A security researcher has found nearly 700 Brother printers left exposed online, allowing access to the password reset function to anyone who knows what to look for.
Anubhav has provided Bleeping Computer with a list of exposed printers. Accessing a few random URLs, Bleeping has discovered a wide range of Brother printer models, such as DCP-9020CDW, MFC-9340CDW, MFC-L2700DW, or MFC-J2510, just to name a few.
One of the cause of some of these exposures is Brother's choice of shipping the printers with no admin password. Most organizations most likely connected the printers to their networks without realizing the admin panel was present and wide open to connections. These printers are now easy discoverable via IoT search engines like Shodan or Censys.
"I'm surprised about so many known universities included in the list," Anubhav told Bleeping in a private conversation.
Besides universities, there were also some printers on corporate networks and what appeared to be government networks.
"I am planning to reach and notify the orgs with my colleague," Anubhav said.
Bleeping Computer also forwarded the list to fellow researcher Victor Gevers. Gevers is the chairman of the GDI Foundation, a non-profit that specialized in notifying organizations affected by vulnerabilities, malware, and other cyber threats.
"We will process the list ASAP," Gevers told Bleeping earlier today.
Yesterday, at the Virus Bulletin 2017 security conference, Martijn Grooten, editor of the Virus Bulletin magazine said that security practitioners have a responsibility to clearly communicate risks.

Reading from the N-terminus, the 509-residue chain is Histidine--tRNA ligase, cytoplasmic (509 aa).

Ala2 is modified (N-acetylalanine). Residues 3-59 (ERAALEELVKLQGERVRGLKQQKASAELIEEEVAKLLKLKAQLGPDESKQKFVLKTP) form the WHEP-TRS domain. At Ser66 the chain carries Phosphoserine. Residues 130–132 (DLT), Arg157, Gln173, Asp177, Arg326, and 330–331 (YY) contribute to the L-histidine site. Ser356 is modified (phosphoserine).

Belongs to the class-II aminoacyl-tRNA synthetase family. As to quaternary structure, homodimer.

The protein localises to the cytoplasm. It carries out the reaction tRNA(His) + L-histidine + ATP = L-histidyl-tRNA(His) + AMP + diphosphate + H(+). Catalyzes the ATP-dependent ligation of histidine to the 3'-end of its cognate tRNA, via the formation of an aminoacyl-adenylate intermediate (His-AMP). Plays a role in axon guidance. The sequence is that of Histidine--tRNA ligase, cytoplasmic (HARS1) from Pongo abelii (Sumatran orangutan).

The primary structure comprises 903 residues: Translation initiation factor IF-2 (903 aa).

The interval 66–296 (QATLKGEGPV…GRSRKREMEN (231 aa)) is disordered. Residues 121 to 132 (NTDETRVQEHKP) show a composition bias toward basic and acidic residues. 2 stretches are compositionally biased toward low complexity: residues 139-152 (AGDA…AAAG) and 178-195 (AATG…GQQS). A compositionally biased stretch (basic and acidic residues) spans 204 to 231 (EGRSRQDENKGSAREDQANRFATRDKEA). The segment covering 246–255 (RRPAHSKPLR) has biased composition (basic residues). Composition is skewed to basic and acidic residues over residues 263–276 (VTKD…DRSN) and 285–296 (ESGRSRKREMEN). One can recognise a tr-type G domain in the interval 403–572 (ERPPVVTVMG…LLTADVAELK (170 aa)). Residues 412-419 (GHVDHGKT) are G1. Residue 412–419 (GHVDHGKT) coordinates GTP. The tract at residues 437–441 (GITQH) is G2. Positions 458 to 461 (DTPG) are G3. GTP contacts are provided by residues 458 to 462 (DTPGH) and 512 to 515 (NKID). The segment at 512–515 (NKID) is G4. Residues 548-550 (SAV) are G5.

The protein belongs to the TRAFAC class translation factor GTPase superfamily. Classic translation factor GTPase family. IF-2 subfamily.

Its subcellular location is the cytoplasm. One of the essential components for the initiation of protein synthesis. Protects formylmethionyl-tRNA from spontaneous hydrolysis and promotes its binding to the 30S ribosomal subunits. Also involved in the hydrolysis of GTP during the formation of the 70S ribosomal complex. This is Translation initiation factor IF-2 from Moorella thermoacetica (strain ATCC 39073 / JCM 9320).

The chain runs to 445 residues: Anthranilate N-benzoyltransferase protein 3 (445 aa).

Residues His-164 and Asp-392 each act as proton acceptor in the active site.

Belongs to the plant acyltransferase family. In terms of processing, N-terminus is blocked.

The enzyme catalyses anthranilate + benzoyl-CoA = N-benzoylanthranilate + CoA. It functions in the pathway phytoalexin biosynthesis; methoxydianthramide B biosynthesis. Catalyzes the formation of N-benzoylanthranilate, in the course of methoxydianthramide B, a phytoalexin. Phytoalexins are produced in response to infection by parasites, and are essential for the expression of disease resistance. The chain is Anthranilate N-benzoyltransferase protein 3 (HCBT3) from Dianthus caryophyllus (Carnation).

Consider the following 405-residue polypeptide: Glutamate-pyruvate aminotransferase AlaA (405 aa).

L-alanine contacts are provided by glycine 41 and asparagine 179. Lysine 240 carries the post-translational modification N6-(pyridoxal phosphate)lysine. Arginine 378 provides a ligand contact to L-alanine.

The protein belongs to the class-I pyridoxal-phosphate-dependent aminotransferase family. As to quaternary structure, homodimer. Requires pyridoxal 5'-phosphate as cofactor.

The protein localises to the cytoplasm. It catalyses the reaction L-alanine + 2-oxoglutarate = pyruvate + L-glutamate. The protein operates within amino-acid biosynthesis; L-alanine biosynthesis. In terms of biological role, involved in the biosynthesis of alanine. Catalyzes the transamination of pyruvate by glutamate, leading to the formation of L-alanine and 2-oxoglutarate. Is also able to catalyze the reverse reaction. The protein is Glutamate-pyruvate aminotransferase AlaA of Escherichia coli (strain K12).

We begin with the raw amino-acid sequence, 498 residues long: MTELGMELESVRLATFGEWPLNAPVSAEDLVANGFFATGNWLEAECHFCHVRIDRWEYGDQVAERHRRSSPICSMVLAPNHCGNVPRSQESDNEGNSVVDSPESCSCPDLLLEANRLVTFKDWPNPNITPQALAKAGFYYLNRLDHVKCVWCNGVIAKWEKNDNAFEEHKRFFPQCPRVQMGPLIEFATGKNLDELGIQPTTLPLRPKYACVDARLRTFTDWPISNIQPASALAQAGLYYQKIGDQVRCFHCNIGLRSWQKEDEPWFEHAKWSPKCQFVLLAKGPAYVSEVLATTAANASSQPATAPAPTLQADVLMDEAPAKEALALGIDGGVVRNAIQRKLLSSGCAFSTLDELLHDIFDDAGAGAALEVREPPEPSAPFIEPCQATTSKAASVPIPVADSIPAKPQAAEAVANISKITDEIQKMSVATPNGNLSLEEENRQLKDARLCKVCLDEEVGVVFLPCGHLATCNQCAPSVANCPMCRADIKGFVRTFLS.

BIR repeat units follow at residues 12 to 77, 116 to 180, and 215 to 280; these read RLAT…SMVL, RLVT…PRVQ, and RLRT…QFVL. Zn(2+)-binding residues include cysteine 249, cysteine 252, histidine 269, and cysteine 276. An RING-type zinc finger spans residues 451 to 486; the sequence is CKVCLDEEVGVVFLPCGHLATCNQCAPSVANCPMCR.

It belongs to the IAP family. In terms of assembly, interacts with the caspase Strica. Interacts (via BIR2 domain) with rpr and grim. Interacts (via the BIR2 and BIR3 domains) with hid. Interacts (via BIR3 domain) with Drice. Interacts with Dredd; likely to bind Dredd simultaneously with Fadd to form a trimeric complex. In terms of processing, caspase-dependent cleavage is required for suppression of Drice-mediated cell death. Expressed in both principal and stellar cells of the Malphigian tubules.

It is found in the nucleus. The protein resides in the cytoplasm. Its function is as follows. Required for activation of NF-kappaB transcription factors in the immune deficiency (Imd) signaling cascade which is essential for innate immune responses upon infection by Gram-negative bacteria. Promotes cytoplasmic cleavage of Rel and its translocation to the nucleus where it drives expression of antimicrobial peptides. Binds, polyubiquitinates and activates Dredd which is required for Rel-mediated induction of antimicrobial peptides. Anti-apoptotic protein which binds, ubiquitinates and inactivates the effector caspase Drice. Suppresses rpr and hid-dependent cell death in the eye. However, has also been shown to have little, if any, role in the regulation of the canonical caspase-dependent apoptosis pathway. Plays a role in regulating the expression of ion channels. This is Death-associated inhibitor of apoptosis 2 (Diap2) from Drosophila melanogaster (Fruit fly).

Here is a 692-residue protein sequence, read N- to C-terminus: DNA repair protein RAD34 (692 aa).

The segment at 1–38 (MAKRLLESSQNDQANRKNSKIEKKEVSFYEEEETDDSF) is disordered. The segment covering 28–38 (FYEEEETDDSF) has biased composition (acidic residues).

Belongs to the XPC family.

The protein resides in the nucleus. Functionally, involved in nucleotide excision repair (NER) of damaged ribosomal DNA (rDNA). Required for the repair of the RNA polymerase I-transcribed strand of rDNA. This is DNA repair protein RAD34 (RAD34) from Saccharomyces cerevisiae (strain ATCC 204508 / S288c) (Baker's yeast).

While there are legitimate use cases for having a printer connected to the Internet, we believe that even Mr. Grooten would advise against leaving the printer's administration panel exposed without a password.
For example, an attacker could change the printers' passwords and cause downtime to affected organizations.
The list that Anubhav provided Bleeping included only devices that exposed their "password.html" file specific to the password reset section of Brother printers. The panels for some of these printers also included options to verify and trigger a firmware update.
On normal smart devices, even if the firmware update process includes a vulnerability that allows an attacker to hijack the process and deliver tainted firmware, this attack is often mitigated by blocking access to unauthenticated attackers to this page.
Having the printer's admin panel widely exposed online removes this protection. An attacker could include spyware-like behavior in tainted firmware updates and have printers send copies of printed documents to an attacker's server.
In the case of private businesses and government organizations, this could expose very sensitive information.
The race is now on for NewSky and GDI researchers to notify as many affected organizations as possible.
Organizations running Brother printers should verify if the printer exposes the administration panel by default online, and/or set a custom password to prevent unauthorized access to the device.